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Arizona Republican Sen. Jeff Flake (Gage Skidmore / Flickr CC)

Arizona Sen. Jeff Flake announced today he will not run for re-election after his current term, per AZ Central.

Why it matters: Flake's vacant seat will make it even harder for Republicans to maintain their majority control of the Senate — this now makes two Republicans, both consistently attacked by Trump, who have declared they're not seeking re-election.

Flake's approval has been consistently declining in the polls over the past year, per AZ Central. He has been a consistent voice of opposition to Trump throughout his presidency, and he has been considered "too nice" for the Senate under Trump's tenure. "There may not be a place for a Republican like me in the current Republican climate or the current Republican Party," Flake told the AZ Republic.

Flake joins Tennessee Sen. Bob Corker who announced his forthcoming retirement on Sept. 26. Trump's former chief strategist Steve Bannon has openly supported Flake's challenger, Kelli Ward, who lost in the primary challenge against John McCain last year. Congresswoman Kyrsten Sinema is the leading Democratic candidate in the Arizona race, though Bannon's ally Robert Mercer has invested $300,000 in Ward's super PAC and Trump previously offered a quasi-endorsement for her in August: "Great to see that Dr. Kelli Ward is running against Flake Jeff Flake, who is WEAK on borders, crime and a non-factor in Senate."

More on Flake's potential replacements, per the AZ Republic: "Kelli Ward, the former state senator from Lake Havasu City who lost her primary challenge last year against Sen. John McCain... Arizona State Treasurer Jeff DeWit, former Arizona Republican Party Chairman Robert Graham and Arizona Board of Regents member Jay Heiler."

Go deeper

Trump threatens to veto Defense spending bill over social media shield

Photo: Erin Schaff - Pool/Getty Images

President Trump tweeted Tuesday a threat to veto a must-pass end-of-year $740 billion bill defense-spending authorization bill unless Congress repeals a federal law that protects social media sites from legal liability.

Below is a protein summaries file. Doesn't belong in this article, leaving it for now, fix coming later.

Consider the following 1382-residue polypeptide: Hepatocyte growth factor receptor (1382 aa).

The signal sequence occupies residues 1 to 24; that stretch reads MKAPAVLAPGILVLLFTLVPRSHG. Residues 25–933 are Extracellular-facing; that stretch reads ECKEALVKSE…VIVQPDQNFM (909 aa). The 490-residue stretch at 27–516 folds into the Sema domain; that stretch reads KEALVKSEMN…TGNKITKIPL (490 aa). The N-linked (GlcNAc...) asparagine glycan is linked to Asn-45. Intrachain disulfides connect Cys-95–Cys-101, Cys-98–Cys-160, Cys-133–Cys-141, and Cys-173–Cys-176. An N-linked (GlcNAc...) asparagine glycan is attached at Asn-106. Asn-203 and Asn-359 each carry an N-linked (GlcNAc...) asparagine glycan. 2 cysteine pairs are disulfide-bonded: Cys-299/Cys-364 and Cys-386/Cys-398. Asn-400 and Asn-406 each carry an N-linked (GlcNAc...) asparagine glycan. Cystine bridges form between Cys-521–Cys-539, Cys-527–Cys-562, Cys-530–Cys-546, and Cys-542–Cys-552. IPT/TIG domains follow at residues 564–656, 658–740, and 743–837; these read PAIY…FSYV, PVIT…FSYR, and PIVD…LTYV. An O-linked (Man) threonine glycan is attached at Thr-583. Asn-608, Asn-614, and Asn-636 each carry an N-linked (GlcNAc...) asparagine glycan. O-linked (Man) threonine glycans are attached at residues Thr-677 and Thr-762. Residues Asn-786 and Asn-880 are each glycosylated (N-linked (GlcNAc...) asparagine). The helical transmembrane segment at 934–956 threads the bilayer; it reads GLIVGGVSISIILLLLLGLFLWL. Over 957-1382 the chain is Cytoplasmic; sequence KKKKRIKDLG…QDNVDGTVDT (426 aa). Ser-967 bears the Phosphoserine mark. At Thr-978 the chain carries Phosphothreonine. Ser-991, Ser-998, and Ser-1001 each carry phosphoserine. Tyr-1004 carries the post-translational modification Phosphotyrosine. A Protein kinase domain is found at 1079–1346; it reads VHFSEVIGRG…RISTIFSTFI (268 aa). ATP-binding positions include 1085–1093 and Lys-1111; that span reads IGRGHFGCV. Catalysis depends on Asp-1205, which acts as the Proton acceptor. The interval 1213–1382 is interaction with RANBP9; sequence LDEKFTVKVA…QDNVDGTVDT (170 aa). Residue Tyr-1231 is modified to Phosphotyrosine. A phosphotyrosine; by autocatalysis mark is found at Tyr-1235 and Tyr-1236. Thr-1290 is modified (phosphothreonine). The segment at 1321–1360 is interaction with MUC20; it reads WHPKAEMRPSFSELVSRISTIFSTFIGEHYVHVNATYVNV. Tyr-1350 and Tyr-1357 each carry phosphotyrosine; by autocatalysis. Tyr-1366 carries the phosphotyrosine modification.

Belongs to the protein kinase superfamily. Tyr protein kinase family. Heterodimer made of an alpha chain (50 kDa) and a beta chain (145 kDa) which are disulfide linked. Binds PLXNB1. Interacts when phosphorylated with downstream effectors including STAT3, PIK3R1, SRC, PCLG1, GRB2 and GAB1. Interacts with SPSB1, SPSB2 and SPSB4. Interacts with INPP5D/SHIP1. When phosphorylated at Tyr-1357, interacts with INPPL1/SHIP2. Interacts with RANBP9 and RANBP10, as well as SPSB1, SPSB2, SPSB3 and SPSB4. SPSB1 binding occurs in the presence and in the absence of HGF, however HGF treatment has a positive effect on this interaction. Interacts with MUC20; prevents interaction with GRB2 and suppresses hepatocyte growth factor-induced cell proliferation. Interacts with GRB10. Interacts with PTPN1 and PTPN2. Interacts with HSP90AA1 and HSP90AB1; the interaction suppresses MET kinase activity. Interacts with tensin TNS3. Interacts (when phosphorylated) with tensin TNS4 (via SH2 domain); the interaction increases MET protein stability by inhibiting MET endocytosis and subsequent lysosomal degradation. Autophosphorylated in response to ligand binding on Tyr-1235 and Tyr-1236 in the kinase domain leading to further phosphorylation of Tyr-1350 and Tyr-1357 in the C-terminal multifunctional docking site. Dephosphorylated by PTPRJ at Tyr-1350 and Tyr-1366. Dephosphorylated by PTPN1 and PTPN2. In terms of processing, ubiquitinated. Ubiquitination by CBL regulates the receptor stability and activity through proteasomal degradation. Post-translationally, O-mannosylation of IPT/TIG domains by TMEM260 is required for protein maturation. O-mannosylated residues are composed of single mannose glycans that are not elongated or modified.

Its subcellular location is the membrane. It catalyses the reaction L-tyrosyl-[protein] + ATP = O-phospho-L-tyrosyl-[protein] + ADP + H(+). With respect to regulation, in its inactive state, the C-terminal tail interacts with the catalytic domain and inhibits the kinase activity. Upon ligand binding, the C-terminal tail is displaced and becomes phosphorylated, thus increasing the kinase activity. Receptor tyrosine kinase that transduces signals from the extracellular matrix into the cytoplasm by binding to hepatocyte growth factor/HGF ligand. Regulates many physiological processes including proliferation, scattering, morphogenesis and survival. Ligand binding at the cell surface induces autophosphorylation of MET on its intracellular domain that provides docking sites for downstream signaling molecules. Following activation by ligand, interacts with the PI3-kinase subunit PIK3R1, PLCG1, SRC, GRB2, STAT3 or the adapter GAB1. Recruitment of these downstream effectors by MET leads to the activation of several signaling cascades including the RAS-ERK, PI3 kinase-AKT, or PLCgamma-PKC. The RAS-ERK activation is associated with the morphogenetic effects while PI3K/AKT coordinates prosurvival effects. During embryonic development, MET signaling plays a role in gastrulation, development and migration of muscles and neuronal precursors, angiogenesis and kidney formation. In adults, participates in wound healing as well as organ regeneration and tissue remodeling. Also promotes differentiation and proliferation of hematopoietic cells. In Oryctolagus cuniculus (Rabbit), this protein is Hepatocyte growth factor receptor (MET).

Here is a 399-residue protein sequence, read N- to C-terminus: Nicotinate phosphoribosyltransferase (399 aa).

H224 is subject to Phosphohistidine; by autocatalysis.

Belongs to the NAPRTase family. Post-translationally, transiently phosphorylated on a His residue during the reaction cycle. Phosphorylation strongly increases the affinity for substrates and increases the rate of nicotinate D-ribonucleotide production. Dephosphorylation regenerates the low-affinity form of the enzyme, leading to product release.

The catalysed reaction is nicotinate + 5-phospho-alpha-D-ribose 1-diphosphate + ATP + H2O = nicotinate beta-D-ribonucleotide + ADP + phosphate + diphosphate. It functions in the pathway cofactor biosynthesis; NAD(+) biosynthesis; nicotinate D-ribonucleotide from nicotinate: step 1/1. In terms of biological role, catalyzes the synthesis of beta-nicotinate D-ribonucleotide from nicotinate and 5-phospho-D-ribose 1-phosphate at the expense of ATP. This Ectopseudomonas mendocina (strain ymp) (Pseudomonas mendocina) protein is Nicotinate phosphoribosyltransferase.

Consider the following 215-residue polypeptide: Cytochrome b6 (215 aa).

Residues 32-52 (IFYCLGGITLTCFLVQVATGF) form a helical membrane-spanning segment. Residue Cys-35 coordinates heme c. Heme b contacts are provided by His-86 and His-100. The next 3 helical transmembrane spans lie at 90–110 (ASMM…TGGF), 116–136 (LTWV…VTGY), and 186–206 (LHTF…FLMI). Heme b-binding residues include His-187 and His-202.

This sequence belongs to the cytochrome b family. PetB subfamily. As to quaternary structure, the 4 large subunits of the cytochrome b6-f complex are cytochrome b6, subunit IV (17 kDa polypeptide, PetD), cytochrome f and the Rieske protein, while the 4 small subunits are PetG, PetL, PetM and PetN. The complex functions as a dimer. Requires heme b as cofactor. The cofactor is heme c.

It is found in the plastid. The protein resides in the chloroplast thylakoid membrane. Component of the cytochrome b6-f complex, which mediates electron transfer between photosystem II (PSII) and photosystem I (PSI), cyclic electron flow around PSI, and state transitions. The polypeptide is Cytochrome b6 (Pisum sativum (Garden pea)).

Why it matters: Trump's attempt to get Congress to end the tech industry protections under Section 230 of the Communications Decency Act is the latest escalation in his war on tech giants over what he and some other Republicans perceive as bias against conservatives.

The walls close in on Trump

Photo: Tasos Katopodis/Getty Images

With Bill Barr's "Et tu, Brute!" interview with AP, President Trump is watching the walls close in on his claims of fraud, hoaxes and conspiracies.

Why it matters: Trump and his legal team continue to claim election fraud. But the Republican governors of Arizona and Georgia have certified their elections, a loyalist like Barr has weighed in, and lower-ranking officials have taken potshots.

Congress plots COVID pandemic-era office upgrades

oving crates outside Rep. Elise Stefanik's old office Tuesday. Photo: Bill Clark/CQ-Roll Call, Inc via Getty Images

The House plans to renovate members' suites even though staff are worried about an influx of contractors and D.C. is tightening restrictions on large gatherings, some staffers told Axios.

Why it matters: The Capitol has been closed to public tours since March. Work over the holiday season comes as U.S. coronavirus cases spike, Americans beg for more pandemic assistance and food lines grow.